Honestly, it makes sense that the Henson Company would want to erase their name from the production.  Not because they aren’t proud of what they’ve made, but because it seems that they don’t want to be solely associated with properties they don’t own (like Muppets and Sesame Street), underperforming franchises (like Fraggle Rock or Labyrinth), and preschool content.  That said, the Henson Company is still a family-owned company with strong ties to the legacy of its founder.  I presume there was some bending of how they defined the mission statement of the organization to justify this film.

This also explains why there’s been almost no Happytime coverage coming from the Muppet fan sites.  Sure, sites like ToughPigs and the Muppet Mindset don’t have anywhere near the same reach as Jimmy Kimmel Live or whatever, but no attempt is being made by the Henson Company or STX Entertainment to try and excite the Muppet fan community.  Do they know that we’ll disapprove?  Or that we would question what Jim Henson’s reaction to the film would be?  Better to ignore us than invite our premature critiques, I guess.

In addition to Brian Henson, another Muppet alum is front-and-center.  Bill Barretta, the performer responsible for Pepe the King Prawn, Bobo the Bear, and Johnny Fiama, as well as the current performer for Jim Henson’s original characters Dr. Teeth and Rowlf the Dog, plays Phil Phillips, the private investigator who fornicates and curses through the film. (It’s no surprise that the character who goes blue so much is actually blue.)  I’m a little sad to see Barretta’s talents being used in this way, if only because I’d love to see him in something substantial without that dirty comedy crutch.  Barretta is hilarious and talented, but will anyone be talking about his performance or just the crazy crap comes out of his mouth?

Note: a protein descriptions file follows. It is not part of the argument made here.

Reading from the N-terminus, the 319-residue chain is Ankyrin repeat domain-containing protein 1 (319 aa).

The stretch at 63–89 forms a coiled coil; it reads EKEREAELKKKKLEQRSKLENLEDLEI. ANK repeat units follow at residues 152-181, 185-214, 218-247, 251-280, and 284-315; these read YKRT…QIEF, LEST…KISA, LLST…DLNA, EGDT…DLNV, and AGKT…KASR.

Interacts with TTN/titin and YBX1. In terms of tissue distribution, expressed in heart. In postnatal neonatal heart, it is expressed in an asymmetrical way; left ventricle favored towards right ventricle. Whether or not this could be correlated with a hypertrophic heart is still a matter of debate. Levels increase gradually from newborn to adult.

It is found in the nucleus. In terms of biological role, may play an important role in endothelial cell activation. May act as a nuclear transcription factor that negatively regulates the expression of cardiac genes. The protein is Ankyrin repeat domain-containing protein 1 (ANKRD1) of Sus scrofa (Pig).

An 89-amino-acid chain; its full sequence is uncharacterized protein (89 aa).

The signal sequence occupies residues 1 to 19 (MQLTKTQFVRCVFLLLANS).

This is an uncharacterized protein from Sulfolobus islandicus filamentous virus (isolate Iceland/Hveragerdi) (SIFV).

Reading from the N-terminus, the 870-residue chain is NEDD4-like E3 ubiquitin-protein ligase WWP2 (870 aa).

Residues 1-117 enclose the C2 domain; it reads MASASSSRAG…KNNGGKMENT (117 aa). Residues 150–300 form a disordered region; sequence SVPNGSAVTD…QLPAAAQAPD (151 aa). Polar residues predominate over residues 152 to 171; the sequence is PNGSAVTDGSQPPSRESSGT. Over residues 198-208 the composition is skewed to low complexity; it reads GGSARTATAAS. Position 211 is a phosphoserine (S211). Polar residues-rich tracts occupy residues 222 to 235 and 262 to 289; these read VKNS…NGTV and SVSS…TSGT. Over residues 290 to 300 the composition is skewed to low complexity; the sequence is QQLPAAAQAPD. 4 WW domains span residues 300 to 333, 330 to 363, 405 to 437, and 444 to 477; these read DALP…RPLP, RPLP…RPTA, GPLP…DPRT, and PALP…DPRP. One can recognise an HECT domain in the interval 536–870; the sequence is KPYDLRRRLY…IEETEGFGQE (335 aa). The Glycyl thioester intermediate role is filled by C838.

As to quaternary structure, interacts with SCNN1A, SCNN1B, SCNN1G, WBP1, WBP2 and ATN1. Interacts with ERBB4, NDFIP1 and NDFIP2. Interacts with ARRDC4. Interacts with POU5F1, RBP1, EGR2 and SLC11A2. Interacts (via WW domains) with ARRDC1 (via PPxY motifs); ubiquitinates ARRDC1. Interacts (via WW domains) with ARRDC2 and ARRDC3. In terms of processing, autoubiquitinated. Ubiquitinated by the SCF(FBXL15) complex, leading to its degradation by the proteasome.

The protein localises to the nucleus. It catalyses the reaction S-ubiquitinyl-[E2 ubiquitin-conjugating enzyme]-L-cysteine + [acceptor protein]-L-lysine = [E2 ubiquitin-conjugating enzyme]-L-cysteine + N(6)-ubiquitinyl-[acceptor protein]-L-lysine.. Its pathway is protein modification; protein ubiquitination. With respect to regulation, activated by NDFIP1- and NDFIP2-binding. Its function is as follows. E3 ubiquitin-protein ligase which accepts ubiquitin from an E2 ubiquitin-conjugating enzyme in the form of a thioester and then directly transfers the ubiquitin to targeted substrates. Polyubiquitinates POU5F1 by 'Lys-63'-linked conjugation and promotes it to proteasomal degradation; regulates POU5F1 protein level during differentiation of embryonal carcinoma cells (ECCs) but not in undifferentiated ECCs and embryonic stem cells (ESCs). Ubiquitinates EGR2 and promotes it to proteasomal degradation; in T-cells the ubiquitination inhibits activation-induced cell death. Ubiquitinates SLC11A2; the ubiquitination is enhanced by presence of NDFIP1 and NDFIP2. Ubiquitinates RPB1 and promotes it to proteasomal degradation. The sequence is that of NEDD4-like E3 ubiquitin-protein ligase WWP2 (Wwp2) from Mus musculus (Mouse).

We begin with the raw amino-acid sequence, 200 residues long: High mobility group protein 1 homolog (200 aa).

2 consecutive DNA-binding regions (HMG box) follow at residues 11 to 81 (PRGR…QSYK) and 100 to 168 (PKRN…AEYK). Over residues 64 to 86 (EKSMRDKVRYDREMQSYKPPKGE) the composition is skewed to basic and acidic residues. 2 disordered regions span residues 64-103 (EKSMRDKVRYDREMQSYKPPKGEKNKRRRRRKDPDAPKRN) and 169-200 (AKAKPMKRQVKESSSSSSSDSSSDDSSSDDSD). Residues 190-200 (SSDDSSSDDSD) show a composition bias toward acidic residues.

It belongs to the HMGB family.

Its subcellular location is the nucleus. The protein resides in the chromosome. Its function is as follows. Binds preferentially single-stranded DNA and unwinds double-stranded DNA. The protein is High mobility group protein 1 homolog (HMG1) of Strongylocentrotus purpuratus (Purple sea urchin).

What my issue with Happytime Murders comes down to is this: I expected more.  The combination of talents like Brian Henson and Bill Barretta should be something exciting.  A story set in a puppet/human hybrid world has endless possibilities.  A successful feature film involving puppets can mean wonders for future Muppet/Sesame/Henson projects.  But then I watch those trailers, and all I see is the lowest common denominator.  I expected more from The Jim Henson Company, and I wish on every one of Kermit’s shooting stars that I’m wrong, and that Happytime will be a surprise critical success.  I guess we’ll find out this weekend!

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by Ben Nichols